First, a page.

A Review of Presently Popular Approaches for the Construction of Therapies to Slow or Reverse Aging

This open access review paper surveys the present major areas of interest in the development of therapies expected to slow or reverse aging to some degree. Of the well-funded and popular lines of research and development, only one is unequivocally a form of rejuvenation, the new field of senolytic therapies able to selectively destroy senescent cells. Of the others noted, only stem cell therapies and possibly upregulation of neurogenesis have the potential to become rejuvenation therapies, at the point at which researchers become able to reliably replace damaged cell populations with fresh, functional cell populations. That point has not yet been reached.

The rest of the items, which account for the majority of present research efforts in the treatment of aging, are either (a) the well known lifestyle factors such as exercise and calorie restriction, or (b) attempts to override undesirable cell behavior without actually fixing the damage and dysfunction that underlies that altered behavior in aging. The scope of potential benefits is thus limited; trying to keep a damaged machine running by tinkering with the controls is a challenging way to eke out only incremental gains. The future that must come to pass, if we are to see significant extension of human life span in the decades ahead, is one in which the fields of rejuvenation research not listed in this paper, the other portions of the SENS damage repair agenda beyond senolytics, must become as large and well-funded and popular as senolytics is today.

Finding ways to prevent age-related diseases is important because the aging population is snowballing in the world as a result of better nutrition, effective antibiotics against infectious diseases, and improved healthcare. Development of interventions that slow down the rate of aging and reduce or postpone the incidence of debilitating age-related diseases would be of immense value to improve the quality of life as well as to reduce medical costs. Studies in animal models have demonstrated that a variety of genetic, dietary, and pharmacological interventions enhance lifespan. Some of the anti-aging strategies that extend lifespan may also be useful for delaying the onset of age-related diseases.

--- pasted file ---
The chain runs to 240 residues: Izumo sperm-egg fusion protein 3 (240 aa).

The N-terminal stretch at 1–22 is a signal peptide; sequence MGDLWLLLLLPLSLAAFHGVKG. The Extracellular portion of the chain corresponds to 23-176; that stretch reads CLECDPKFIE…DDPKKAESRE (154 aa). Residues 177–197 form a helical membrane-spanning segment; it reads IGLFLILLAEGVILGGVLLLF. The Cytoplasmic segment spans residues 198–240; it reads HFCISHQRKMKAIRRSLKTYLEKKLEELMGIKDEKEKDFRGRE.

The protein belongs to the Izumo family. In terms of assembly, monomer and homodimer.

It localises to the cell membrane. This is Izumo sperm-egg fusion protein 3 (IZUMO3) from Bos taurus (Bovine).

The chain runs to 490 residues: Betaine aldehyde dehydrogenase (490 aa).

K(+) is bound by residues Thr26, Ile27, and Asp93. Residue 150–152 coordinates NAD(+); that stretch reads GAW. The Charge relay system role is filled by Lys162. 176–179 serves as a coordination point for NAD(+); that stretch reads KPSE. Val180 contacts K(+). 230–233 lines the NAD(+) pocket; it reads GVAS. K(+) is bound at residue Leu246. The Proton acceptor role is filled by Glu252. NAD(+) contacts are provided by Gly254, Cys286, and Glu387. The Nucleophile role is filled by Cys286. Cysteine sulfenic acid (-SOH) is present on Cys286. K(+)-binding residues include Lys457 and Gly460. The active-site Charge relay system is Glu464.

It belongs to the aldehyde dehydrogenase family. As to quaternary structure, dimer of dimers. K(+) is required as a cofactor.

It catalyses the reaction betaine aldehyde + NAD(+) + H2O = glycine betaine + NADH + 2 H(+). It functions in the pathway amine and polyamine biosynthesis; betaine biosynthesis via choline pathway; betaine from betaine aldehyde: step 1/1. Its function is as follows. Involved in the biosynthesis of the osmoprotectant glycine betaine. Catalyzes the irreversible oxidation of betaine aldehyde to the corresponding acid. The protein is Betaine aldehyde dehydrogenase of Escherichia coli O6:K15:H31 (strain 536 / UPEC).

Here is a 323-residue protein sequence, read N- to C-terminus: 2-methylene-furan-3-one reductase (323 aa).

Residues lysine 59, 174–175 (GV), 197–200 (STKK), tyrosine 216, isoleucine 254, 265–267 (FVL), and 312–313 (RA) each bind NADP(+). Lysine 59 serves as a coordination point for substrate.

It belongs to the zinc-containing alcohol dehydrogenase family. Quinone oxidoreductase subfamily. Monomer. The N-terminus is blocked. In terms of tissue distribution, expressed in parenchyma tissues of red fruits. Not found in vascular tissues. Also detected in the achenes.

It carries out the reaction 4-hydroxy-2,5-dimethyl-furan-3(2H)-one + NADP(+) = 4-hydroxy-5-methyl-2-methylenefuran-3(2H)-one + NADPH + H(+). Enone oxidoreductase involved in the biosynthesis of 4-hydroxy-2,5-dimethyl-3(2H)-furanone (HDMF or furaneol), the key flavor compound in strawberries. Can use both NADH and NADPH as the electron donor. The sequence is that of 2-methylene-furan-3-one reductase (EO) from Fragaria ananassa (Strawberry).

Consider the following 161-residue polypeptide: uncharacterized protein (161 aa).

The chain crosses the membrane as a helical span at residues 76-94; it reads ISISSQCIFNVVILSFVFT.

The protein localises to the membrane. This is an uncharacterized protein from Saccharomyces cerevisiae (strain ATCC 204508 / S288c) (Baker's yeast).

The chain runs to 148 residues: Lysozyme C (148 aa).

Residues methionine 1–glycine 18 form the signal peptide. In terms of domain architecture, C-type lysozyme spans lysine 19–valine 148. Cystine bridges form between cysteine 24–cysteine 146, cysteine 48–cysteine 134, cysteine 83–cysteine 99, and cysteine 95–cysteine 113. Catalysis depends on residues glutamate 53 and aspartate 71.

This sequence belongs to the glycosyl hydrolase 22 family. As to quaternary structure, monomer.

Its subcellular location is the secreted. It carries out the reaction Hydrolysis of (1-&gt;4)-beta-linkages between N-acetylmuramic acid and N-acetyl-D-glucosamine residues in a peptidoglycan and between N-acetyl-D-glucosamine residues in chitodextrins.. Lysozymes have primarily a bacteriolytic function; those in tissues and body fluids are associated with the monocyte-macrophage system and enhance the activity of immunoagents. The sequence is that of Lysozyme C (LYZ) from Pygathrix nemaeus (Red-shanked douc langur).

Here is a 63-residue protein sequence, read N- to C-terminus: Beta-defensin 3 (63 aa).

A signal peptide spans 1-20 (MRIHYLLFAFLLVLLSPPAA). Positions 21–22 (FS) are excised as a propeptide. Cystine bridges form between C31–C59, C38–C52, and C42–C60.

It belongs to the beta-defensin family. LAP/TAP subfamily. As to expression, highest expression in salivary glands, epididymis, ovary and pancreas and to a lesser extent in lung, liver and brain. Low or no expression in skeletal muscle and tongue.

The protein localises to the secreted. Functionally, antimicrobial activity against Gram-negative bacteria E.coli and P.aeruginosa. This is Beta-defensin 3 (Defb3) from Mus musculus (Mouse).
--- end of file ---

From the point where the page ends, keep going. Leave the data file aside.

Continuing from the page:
Autophagy has a significant role in the modulation of the aging process. The function of autophagy in aging is apparent from numerous studies using yeasts, worms, flies, and mice that elevated expression of autophagy-related genes is a prerequisite for lifespan extension. Some studies have also shown that tissue-specific expression of single autophagy gene is adequate for extending lifespan whereas other studies have pointed out that distinct types of autophagy are critical for longevity as they specifically target dysfunctional cellular components and prevent their aberrant accumulation. Interestingly, slow-down of aging and longevity increase achieved through food deprivation and calorie restriction (CR) are facilitated through upregulation of autophagy. Thus, autophagy enhancing interventions that commence in middle age would likely facilitate successful aging and increased longevity.

Amongst the perpetrators of organismal aging, the function of senescent cells (SCs) has caught significant interest. Senescent cells disrupt the milieu by producing a plethora of bioactive factors that cause inflammation and impede regeneration. Senescent cells actively propel spontaneously ensuing age-related tissue deterioration and thereby promote several diseases associated with aging. In several tissues and organs, senescence is a common feature during the aging process with an age-related increase in the number of senescent cells. From the above, it appears that, the elimination of senescent cells using drugs referred to as senolytics would slow down aging and maintain better function during old age. In mice, senotherapy proved to be effective in models of accelerated aging and also during normal chronological aging. Senotherapy prolonged lifespan, rejuvenated the function of bone marrow, muscle and skin progenitor cells, improved vasomotor function and slowed down atherosclerosis progression.